Op-Ed: Deadline for public comment on Fagatele Bay
We have seen articles, letters to the editor, and full page advertisements in the Samoa News from the Fagatele Bay National Marine Sanctuary staff about the benefits of the plan; and also Gov. Togiola Tulafono has urged the public to understand and read the management plan before making ‘our’ decisions on one of his Saturday radio programs.
In yesterday’s commentary, I brought to the attention of the people a few facts and points the Governor is missing out on addressing, which included the public meetings, the lack of guidance by principles of the fa’a Samoa, and asked the question: Why is this [proposed plan] needed?
In Part II, I pick up three more points that I believe the Governor missed out on addressing:
There are papers online which discuss the problems with the Sanctuary program and how the law doesn’t provide very good protection for fish and coral resources. The Sanctuary Act was supposed to be updated a few years ago, but never was.
So tell us why should we agree to our local waters being managed by a federal program that provides inadequate protection for our resources?
See http://www.fs.fed.us/rm/pubs/rmrs_p049/rmrs_p049_573_578.pdf (the Sanctuaries Act lacks a central focus on preservation and a rigorous process to achieve it. Congress has never defined what constitutes a sanctuary system, vaguely identifies the Act’s purpose as protecting special areas of national significance, and does not outright prohibit any extractive uses.), and http://www.fas.org/sgp/crs/misc/RL32154.pdf - page 1
“The 110th Congress considered reauthorization of the National Marine Sanctuary Act (NMSA; 16 U.S.C. §§ 1431, et seq.) by introducing H.R. 6537 and by holding hearings, but no further action was taken. Many hold that NMSA comes closest to authorizing MPAs. It authorizes the National Oceanic and Atmospheric Administration (NOAA) to designate specific sites for comprehensive and coordinated management and conservation. However, some, especially environmentalists and many marine scientists, assert that a more comprehensive approach with stricter protection and more extensive protected areas is still needed).
There is definitely evidence here in the Fagatele Bay site, which wasn’t well managed and allowed dynamiting and other destructive fishing practices for over 20 years… maybe we ARE better off with the existing local programs, and to keep our waters local. Why sign over more of our waters to the Feds?
Benefits of the Sanctuary?
There is a lot of talk about benefits to do with the culture and for education and tourism, and the Fagatele Bay Sanctuary staff are experts at education and outreach events, personal relations, and funding for equipment – but why not use these millions of dollars to help the existing local programs instead of competing with them and affecting their programs?
Not much has been done for site management and improving the resources over the last 20 years, so why expand and impact other sites, and stop local communities from managing their own resources with the assistance of the existing local programs?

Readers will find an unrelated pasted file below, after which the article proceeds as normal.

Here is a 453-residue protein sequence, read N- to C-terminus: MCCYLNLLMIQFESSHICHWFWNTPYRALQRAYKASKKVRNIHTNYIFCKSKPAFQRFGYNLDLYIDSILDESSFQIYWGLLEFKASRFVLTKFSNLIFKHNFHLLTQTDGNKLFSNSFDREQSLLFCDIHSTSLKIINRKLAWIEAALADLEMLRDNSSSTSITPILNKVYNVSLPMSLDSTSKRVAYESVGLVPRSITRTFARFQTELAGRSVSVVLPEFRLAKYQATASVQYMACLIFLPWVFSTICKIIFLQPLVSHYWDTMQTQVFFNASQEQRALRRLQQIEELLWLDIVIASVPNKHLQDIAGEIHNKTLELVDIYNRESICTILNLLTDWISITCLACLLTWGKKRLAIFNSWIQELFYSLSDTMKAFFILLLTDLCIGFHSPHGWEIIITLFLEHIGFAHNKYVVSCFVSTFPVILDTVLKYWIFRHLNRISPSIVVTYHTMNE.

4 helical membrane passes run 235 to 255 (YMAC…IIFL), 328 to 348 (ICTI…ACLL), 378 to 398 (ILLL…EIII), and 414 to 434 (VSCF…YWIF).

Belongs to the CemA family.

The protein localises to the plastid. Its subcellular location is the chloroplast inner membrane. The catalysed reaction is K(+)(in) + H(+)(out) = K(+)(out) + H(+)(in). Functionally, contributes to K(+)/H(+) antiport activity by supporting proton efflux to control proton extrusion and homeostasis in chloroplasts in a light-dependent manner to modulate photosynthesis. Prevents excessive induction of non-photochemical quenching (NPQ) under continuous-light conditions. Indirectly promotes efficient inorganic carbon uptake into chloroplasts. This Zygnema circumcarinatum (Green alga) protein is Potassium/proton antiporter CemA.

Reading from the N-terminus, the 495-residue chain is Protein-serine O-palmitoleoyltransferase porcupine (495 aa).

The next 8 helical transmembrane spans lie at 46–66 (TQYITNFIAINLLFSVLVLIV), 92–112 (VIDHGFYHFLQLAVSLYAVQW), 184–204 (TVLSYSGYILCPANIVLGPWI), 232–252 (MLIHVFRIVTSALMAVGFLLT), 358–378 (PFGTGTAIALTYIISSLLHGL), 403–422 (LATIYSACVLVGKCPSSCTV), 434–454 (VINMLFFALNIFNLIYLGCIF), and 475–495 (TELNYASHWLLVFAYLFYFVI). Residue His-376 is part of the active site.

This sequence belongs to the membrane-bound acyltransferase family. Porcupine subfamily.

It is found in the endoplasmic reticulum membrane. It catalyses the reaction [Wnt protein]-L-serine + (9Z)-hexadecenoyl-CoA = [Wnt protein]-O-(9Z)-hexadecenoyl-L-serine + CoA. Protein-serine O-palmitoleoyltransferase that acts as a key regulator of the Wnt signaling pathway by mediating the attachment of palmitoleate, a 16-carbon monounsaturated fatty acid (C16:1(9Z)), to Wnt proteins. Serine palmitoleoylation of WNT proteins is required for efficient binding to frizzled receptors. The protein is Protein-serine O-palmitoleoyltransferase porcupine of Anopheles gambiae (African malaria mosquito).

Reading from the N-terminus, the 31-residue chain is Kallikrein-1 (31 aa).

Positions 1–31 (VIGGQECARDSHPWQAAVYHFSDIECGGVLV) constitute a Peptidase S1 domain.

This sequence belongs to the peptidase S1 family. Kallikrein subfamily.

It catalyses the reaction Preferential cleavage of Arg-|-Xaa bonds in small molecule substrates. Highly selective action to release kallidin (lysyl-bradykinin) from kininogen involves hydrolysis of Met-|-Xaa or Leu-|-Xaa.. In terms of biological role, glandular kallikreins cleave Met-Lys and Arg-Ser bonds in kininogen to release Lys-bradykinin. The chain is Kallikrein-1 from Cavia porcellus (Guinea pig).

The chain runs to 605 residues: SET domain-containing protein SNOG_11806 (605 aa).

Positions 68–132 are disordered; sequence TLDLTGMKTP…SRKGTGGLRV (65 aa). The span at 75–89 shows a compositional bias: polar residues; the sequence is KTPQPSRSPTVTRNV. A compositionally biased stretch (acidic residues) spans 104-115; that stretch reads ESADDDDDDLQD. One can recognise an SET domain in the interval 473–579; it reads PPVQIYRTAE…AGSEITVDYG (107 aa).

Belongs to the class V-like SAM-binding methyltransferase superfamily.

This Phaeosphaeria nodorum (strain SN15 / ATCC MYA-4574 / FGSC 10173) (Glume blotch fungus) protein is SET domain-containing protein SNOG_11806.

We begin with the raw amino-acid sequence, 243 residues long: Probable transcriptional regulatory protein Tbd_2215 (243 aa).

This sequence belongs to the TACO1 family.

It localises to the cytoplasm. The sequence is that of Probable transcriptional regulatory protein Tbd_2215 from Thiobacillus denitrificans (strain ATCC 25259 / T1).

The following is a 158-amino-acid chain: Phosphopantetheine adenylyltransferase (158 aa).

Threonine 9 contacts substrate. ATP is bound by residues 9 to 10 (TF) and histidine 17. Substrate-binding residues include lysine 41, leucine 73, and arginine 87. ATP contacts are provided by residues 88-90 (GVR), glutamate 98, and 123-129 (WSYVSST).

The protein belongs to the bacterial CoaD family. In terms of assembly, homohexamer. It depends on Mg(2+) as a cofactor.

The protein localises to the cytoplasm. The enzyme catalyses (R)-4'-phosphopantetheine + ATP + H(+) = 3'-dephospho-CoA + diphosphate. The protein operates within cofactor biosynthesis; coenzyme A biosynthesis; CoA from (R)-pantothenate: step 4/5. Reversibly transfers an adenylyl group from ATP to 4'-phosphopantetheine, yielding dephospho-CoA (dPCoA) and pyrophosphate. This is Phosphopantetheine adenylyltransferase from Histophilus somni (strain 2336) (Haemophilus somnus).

There is not much mention of how the Sanctuary works with the existing programs at the Marine and Wildlife and the National Park, however there has been some evidence in comments in the paper and the public meetings about how these programs aren’t working well with the Sanctuary program, even though this is a key principle stated in the management plan.
The Village Council members in Aunu’u specifically asked why the need for the Sanctuary when they are already happy to work with the local Marine and Wildlife department. There is some problem with the National Parks and the Ta’u proposal… So what is that all about???
This is a small island, where we need to work together instead of competing and causing problems for others.
A lot of the public comments have asked for the Sanctuary staff to take more time to review this plan, as people are not ready.
It does all seems like a big rushed job to get this plan through before the Government administration changes, as there is a lot of money at stake here.
The Head of Marine Sanctuaries told us in early 2011 that 10% of the total budget of the whole National Marine Sanctuary Program in the US was going to be given to American Samoa Fagatele Bay program for the financial year 2012. Surely they wouldn’t be receiving this money if this plan wasn’t already a done deal?
This money is going to secure Sanctuary staff jobs, and also some expensive education equipment, but what are they going to do to protect the resources?
We should suggest that they stick to Alternative 1: to update the management plan and improve the existing site, spend more time working with the communities if they wish to be involved in the program, but don’t rush this through — behind our backs!
Out of continuing concerns raised about the proposed plan for the expansion of the Fagatele Bay National Marine Sanctuary, a group of fishermen and community members are meeting today (Wednesday, Jan. 04, 2012) at 3 p.m., at the Fagatogo Market Meeting Room. It is hoped that a group public comment can be submitted by the deadline, Friday, Jan. 06, 2012, to express issues raised during this meeting, as well as other concerns.
Also there is a Sanctuary Advisory Council meeting being held today at 1 p.m., which will be attended by the SAC members from the different agencies and community representatives. It is open to the public — therefore anybody who wants to sit in and listen, and if there is time, get the opportunity to comment, should attend. It is assumed the meeting will be held at Dept. of Commerce conference room, however, Samoa News has been unable to confirm as of press time.
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